[Overdose] is sort of like, it’s part of life, it’s part of the package and [you have] to be aware of yourself. Like, [you need think about] how much you can intake of an actual drug. Some people, they reckon they can handle this and that [amount]. [Then] they get it [the heroin] from someone else [and it’s] totally of a different quality – different stuff – and it affects you totally different, so it can [cause you to] drop.

Lenny (M, early 40s, Vic, non-prescribed opioids) describes trying to focus on administering naloxone at the right intervals while avoiding becoming side-tracked by other people and their concerns.


Like, I’m focused on one thing going straight forward, and trying not to go [on a] sidetrack, which is easily done, and just trying to juggle people throwing questions, doing this, doing that, at you. And at the same time trying to respond to the person that’s down laying there […] trying to get the syringe ready, at the same time trying to make sure the timing’s right and everything: by the time you give the first one, or if you do give a second one or a third, like the timing for it […] Under the pressure, like, you want to do the right thing, but [it’s hard with] the pressure of it, or the surrounding, and it doesn’t help when you got people talking to you and yelling at you at the same time and the person’s just lying there, and no one’s doing anything. It’s more frustrating watching people just standing there and just [making demands] but not doing anything.

Lenny (M, early 40s, Vic, non-prescribed opioids) speaks about feeling very anxious and ‘freaking out’ when he had to administer naloxone. Luckily, he was assisted by others who were able to explain to the recipient what had happened. From Lenny’s perspective, this communication within the group helped make this otherwise very stressful event relatively calm.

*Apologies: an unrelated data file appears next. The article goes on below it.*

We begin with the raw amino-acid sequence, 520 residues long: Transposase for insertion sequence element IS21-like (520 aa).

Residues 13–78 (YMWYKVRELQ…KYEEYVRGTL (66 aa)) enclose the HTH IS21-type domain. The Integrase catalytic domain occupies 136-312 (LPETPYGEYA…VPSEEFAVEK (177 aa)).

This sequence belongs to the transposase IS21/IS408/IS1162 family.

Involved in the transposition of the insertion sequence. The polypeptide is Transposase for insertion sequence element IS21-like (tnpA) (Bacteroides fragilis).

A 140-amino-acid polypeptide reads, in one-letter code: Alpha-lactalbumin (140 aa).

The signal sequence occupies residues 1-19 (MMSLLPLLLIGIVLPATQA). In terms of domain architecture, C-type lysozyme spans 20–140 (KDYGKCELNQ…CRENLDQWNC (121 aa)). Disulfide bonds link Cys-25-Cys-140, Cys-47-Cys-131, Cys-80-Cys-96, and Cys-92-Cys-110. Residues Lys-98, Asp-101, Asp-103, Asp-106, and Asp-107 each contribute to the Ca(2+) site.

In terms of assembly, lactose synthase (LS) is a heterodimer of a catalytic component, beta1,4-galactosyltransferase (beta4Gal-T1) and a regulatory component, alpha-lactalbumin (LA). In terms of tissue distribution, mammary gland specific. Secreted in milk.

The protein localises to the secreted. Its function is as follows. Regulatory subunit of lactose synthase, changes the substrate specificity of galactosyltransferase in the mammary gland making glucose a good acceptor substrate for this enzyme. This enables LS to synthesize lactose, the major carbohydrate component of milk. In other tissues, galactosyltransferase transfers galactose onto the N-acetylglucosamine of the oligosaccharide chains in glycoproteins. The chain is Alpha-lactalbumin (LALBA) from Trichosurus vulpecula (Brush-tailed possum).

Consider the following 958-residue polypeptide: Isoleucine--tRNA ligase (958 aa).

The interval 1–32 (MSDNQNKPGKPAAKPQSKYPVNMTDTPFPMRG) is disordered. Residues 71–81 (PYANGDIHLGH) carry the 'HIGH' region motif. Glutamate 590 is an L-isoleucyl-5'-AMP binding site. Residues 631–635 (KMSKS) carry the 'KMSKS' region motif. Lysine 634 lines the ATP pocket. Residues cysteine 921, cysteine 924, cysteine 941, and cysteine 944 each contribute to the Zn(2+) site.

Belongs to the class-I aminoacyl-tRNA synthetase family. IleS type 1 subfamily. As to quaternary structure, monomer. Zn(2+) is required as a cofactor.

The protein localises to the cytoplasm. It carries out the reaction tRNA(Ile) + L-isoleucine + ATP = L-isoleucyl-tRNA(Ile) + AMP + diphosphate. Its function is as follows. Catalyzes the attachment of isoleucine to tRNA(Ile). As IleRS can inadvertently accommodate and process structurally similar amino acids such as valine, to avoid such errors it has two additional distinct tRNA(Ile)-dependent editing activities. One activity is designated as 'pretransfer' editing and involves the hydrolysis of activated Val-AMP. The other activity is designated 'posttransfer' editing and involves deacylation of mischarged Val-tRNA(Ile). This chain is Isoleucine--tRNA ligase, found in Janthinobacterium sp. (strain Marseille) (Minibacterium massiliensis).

That was one of the most calmest [people] I’ve ever woken up. They knew where they were once they saw my head, and were, like, ‘What happened?’ Because I was, like, freaking out. So [he was] like, ‘What happened, what happened?’ But it was all easy, like smooth, like there was no coppers, there was no ambulance or anything like that. I just had two other people behind me, and they’re just telling him what happened, like exactly how he dropped, and then he sort of like looked over to me and said ‘thanks’ and I was like, ‘Hopefully you [would] have done the same thing for me’ and he goes, ‘yeah’. He didn’t know how to respond, sort of.

Discussing cost, Lenny (M, early 40s, Vic, non-prescribed opioids) says you can’t put a price on people’s lives.


I reckon [the price is] a bit harsh, because it’s actually, like, pretty much labelling, you know, if you want to bring back someone to life, this is how much it’s going to cost you. It’s a bit harsh […] If you don’t pay this much, you don’t get this, and it’s like, that’s how much you’re judging a person’s life [to be worth].

Lenny (M, early 40s, Vic, non-prescribed opioids) tells the story of being questioned by police soon after completing overdose response training and having his naloxone taken.


We all left the class at the same time and we all got pulled over at the same time and there was just this one jack [police officer] and everyone realised that this jack was just [questioning] me. We all handed our cards over and [take-home naloxone] kits over and that. Then, a few days later, we get them back at [the community health service that gave us the naloxone] and [this happened] just because of this one anal jack, pretty much.